BAGHDAD (AP) -- Shiite militants launched rockets toward the fortified Green Zone on Friday, taking advantage of a sandstorm that gave cover from attacks by U.S. aircraft. Some rockets fell short, including one that damaged the British Broadcasting Corp. bureau.
At least seven other rocket explosions were heard. But U.S. authorities did not confirm any strikes inside the Green Zone, which includes the U.S. Embassy and much of the Iraqi government.
The U.S. military, meanwhile, said Iraqi authorities mistakenly announced Thursday that the leader of al-Qaida in Iraq, Abu Ayyub al-Masri, had been captured in the northern city of Mosul. American officials said a man who was arrested had a name similar to al-Masri's.
There have been false alarms in the past about al-Masri. At least twice - in 2006 and last May - reports circulated that he was dead.
Responding to the latest report, Maj. Peggy Kageleiry, a U.S. military spokeswoman in northern Iraq, said: "Neither coalition forces nor Iraqi security forces detained or killed Abu Ayyub al-Masri. This guy had a similar name."
The rocket salvos from Sadr City have come in response to a U.S.-led push into Sadr City, the Baghdad stronghold of the powerful Mahdi Army led by anti-American Shiite cleric Muqtada al-Sadr. One of the American objectives is to push militants deeper into the district and put their rockets and mortars out of range for the Green Zone.
But that also has increased the chances of the shells falling short into civilian areas. One rocket hit the roof of the BBC bureau, leaving a 3-by-5 foot hole.
"It caused structural damage but no one was injured," said Patrick Howse, the BBC bureau chief in Baghdad.
U.S. authorities plan to complete a barrier - up to 12 feet tall - in parts of Sadr City. It seeks to cut off militia movement and enable the military to exert more control over the most restive section of the district - a vast slum of about 2.5 million people.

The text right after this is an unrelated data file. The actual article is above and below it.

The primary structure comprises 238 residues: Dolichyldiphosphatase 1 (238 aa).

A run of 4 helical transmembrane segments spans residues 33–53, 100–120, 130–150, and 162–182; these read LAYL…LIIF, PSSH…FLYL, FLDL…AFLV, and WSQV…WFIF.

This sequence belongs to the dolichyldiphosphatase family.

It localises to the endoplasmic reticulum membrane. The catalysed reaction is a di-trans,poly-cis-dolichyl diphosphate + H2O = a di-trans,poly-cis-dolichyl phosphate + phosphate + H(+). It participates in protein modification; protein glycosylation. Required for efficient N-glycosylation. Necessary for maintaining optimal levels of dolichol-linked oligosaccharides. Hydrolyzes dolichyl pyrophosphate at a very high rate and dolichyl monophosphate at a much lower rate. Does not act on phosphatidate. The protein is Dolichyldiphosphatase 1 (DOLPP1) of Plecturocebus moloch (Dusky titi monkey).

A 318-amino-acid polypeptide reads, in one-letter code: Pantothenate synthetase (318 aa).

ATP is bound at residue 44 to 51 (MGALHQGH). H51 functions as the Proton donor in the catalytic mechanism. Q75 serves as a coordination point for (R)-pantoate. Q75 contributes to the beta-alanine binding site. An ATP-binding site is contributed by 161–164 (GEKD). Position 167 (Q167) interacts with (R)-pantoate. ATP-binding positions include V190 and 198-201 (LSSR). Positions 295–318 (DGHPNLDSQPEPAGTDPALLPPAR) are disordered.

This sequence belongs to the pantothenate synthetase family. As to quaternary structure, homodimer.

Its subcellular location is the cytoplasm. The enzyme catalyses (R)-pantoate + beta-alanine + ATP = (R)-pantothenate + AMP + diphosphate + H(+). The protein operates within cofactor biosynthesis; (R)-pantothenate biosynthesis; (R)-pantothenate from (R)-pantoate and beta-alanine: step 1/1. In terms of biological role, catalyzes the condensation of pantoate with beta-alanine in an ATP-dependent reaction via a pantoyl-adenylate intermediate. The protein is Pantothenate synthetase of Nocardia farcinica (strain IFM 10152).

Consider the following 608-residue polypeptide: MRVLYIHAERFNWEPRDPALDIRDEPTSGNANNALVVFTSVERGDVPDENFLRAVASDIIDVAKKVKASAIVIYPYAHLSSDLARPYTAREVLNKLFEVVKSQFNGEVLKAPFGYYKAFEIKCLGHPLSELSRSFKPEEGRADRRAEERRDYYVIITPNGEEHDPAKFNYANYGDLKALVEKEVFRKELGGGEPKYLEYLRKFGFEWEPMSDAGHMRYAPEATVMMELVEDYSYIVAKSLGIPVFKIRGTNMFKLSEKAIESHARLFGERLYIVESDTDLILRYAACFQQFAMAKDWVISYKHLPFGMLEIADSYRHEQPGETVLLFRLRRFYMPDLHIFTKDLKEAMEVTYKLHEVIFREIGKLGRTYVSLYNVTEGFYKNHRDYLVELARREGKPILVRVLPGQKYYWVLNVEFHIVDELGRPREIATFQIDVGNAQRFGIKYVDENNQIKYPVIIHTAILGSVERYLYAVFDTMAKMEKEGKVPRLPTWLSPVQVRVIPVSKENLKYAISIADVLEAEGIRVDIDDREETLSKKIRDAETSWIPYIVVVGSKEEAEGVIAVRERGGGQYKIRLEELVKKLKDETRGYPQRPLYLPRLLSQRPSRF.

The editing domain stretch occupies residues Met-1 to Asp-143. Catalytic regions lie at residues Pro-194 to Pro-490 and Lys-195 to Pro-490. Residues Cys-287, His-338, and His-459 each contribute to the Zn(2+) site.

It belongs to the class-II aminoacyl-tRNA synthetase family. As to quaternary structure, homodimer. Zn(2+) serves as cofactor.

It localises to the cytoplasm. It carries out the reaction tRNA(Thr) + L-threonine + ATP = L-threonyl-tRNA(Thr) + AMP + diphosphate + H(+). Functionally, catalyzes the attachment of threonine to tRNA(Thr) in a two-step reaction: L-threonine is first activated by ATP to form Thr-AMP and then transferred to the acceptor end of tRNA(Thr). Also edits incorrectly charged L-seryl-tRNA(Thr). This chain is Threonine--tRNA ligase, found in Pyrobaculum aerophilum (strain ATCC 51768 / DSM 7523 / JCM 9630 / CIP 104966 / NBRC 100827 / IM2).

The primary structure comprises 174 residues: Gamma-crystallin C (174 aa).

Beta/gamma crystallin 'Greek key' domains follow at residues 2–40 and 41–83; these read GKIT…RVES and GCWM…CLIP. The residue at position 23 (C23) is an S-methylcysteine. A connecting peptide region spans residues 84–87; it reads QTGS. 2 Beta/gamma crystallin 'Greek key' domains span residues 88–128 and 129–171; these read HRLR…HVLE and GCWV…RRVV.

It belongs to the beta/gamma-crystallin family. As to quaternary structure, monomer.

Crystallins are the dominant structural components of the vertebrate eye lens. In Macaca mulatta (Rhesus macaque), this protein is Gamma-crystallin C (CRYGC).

The street battles in Sadr City began in late March after the Prime Minister Nouri al-Maliki, a Shiite, launched a crackdown against the Shiite armed groups in the southern city of Basra. He has vowed to disarm the Mahdi Army and other groups that operate outside government control.
Aid groups say at least 6,000 people have fled the homes in Sadr City to escape the fighting and seek help as food and medical supplies dwindle.
On Thursday, government envoys set strict demands for Shiite militias to end their battles, but it was unlikely that militiamen would abide by the conditions and lay down arms.
"There is no dictator in the world who did what al-Maliki is doing against his people," an al-Sadr loyalist, cleric Abdul-Hadi al-Mohammedawi, told worshippers Friday in the southern city of Kufa.
Al-Sadr last month threatened to unleash an "open war" against the U.S.-led forces but ordered the militiamen to avoid spilling Iraqi blood.
The Iraqi announcement Thursday that police commandos caught al-Masri in Mosul had set off a stir. His removal would have been a significant blow to al-Qaida in Iraq and its Sunni insurgent allies in their last urban stronghold, after being driven from Baghdad and other areas by the U.S. troop "surge."
Iraqi Defense Ministry spokesman Mohammed al-Askari said Friday that the confusion arose because the commander of Iraqi forces in the Mosul region was convinced his men had arrested al-Masri - also known as Abu Hamza al-Muhajir.
"Iraqi officials are dealing with a developing chain of command that often leaps to conclusions and reports success before it occurs, often under pressure from the media," said Anthony Cordesman, a security analyst for the Center for Strategic and International Studies.
Al-Masri took over al-Qaida in Iraq after its previous leader, Abu Musab al-Zarqawi, was killed by a U.S. airstrike on June 7, 2006. The U.S. military says al-Masri was a member of the extremist Islamic Jihad in Egypt and a protege of Ayman al-Zawahri, who became bin Laden's No. 2 after the group joined with al-Qaida in 1998.
On Friday evening, Iraqi officials imposed an indefinite vehicle ban in the northern province of Nineveh, which includes Mosul. Brig. Gen. Khalid Abdul-Sattar, the provincial security spokesman, said the ban was prompted by intelligence that Sunni insurgents might carry out car bombings.